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Proceedings Paper

Label-free detection of protein molecules secreted from an organ-on-a-chip model for drug toxicity assays
Author(s): Andres W. Morales; Yu Shrike Zhang; Julio Aleman; Parissa Alerasool; Mehmet Remzi Dokmeci; Ali Khademhosseini; Jing Yong Ye
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Paper Abstract

Clinical attrition is about 30% from failure of drug candidates due to toxic side effects, increasing the drug development costs significantly and slowing down the drug discovery process. This partly originates from the fact that the animal models do not accurately represent human physiology. Hence there is a clear unmet need for developing drug toxicity assays using human-based models that are complementary to traditional animal models before starting expensive clinical trials. Organ-on-a-chip techniques developed in recent years have generated a variety of human organ models mimicking different human physiological conditions. However, it is extremely challenging to monitor the transient and long-term response of the organ models to drug treatments during drug toxicity tests. First, when an organ-on-a-chip model interacts with drugs, a certain amount of protein molecules may be released into the medium due to certain drug effects, but the amount of the protein molecules is limited, since the organ tissue grown inside microfluidic bioreactors have minimum volume. Second, traditional fluorescence techniques cannot be utilized for real-time monitoring of the concentration of the protein molecules, because the protein molecules are continuously secreted from the tissue and it is practically impossible to achieve fluorescence labeling in the dynamically changing environment. Therefore, direct measurements of the secreted protein molecules with a label-free approach is strongly desired for organs-on-a-chip applications. In this paper, we report the development of a photonic crystal-based biosensor for label-free assays of secreted protein molecules from a liver-on-a-chip model. Ultrahigh detection sensitivity and specificity have been demonstrated.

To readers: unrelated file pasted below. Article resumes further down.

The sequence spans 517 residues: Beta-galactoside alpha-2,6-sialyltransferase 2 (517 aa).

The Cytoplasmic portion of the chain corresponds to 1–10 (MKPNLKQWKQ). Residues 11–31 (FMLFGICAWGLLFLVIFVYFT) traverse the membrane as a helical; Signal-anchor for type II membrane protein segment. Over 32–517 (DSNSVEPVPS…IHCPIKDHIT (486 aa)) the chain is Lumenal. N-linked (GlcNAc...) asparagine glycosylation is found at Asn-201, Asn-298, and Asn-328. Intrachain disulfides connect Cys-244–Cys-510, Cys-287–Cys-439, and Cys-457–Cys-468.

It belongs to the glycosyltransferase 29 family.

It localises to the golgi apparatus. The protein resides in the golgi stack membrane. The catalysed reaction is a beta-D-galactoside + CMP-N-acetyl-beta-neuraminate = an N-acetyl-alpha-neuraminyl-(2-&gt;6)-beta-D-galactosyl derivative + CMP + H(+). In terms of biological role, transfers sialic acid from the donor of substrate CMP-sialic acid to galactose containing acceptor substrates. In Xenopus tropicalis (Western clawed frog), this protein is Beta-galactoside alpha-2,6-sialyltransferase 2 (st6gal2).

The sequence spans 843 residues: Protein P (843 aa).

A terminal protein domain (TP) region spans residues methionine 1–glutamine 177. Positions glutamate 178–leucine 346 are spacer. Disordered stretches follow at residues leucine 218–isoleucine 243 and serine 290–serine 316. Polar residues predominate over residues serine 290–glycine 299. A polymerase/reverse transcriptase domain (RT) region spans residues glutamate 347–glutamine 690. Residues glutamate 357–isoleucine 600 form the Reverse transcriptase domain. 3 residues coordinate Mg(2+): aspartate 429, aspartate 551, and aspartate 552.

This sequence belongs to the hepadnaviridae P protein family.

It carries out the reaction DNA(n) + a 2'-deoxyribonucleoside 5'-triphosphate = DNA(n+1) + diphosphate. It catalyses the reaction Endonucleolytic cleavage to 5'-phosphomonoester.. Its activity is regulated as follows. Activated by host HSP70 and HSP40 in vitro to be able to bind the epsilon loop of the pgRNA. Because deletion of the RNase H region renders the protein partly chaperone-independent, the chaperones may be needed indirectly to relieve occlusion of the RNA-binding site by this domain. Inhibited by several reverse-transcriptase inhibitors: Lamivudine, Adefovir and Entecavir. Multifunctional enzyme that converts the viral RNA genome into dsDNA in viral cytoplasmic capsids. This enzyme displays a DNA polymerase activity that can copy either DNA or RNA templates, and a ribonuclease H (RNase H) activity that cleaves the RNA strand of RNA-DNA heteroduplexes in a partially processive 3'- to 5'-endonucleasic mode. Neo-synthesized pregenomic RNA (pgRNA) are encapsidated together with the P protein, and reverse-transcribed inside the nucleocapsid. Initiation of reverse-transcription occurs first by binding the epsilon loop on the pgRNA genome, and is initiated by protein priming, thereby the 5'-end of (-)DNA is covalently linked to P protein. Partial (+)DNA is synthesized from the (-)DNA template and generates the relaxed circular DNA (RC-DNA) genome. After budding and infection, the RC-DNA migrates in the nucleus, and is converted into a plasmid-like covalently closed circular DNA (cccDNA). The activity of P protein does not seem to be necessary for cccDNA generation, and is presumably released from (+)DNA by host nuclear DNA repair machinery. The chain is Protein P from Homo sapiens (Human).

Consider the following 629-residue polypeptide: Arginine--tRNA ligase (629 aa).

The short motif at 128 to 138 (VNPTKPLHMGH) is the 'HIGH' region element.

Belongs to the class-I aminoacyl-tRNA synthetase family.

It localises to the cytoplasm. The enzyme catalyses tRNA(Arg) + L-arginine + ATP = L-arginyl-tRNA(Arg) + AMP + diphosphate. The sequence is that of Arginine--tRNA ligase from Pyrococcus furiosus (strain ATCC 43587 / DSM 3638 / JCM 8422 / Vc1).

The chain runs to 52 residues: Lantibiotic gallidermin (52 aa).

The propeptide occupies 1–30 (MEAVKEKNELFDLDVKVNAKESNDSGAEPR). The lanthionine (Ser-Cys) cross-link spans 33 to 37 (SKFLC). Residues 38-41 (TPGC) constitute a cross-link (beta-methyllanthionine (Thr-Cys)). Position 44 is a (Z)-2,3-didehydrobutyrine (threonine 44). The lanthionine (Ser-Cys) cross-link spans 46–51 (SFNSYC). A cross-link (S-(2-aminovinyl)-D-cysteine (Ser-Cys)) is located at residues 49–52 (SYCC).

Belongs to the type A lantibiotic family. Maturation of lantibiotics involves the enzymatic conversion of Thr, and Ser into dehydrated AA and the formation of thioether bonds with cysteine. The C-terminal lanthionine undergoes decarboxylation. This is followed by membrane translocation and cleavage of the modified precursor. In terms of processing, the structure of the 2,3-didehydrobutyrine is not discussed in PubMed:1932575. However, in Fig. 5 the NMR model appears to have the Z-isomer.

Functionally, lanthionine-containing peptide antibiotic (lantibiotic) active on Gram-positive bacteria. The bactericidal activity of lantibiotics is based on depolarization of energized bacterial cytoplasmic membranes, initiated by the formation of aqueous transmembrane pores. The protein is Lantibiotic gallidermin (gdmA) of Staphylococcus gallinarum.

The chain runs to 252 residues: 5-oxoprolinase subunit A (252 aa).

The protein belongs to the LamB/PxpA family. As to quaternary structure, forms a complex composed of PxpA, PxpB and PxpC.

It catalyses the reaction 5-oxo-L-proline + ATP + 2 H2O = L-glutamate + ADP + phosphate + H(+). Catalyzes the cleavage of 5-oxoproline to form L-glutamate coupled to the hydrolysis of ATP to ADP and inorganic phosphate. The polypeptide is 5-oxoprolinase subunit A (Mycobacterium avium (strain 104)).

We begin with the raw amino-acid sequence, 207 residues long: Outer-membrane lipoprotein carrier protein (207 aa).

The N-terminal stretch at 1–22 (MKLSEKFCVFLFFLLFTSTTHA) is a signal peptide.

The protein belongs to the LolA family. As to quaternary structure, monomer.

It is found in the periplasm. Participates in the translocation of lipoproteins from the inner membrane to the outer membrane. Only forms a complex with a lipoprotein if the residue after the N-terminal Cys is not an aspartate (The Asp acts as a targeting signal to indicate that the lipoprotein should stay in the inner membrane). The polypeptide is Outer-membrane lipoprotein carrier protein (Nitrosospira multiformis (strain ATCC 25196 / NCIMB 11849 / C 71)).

Paper Details

Date Published: 22 April 2016
PDF: 5 pages
Proc. SPIE 9725, Frontiers in Biological Detection: From Nanosensors to Systems VIII, 972508 (22 April 2016); doi: 10.1117/12.2212971
Show Author Affiliations
Andres W. Morales, The Univ. of Texas at San Antonio (United States)
Yu Shrike Zhang, Brigham and Womens Hospital, Harvard Medical School (United States)
Harvard-MIT Health Sciences and Technology (United States)
Julio Aleman, Brigham and Womens Hospital, Harvard Medical School (United States)
Harvard-MIT Health Sciences and Technology (United States)
Parissa Alerasool, Brigham and Womens Hospital, Harvard Medical School (United States)
Harvard-MIT Health Sciences and Technology (United States)
Tufts Univ. (United States)
Mehmet Remzi Dokmeci, Brigham and Womens Hospital, Harvard Medical School (United States)
Harvard-MIT Health Sciences and Technology (United States)
Harvard Univ. (United States)
Ali Khademhosseini, Brigham and Womens Hospital, Harvard Medical School (United States)
Harvard-MIT Health Sciences and Technology (United States)
Wyss Institute for Biologically Inspired Engineering (United States)
Jing Yong Ye, The Univ. of Texas at San Antonio (United States)


Published in SPIE Proceedings Vol. 9725:
Frontiers in Biological Detection: From Nanosensors to Systems VIII
Benjamin L. Miller; Brian T. Cunningham, Editor(s)

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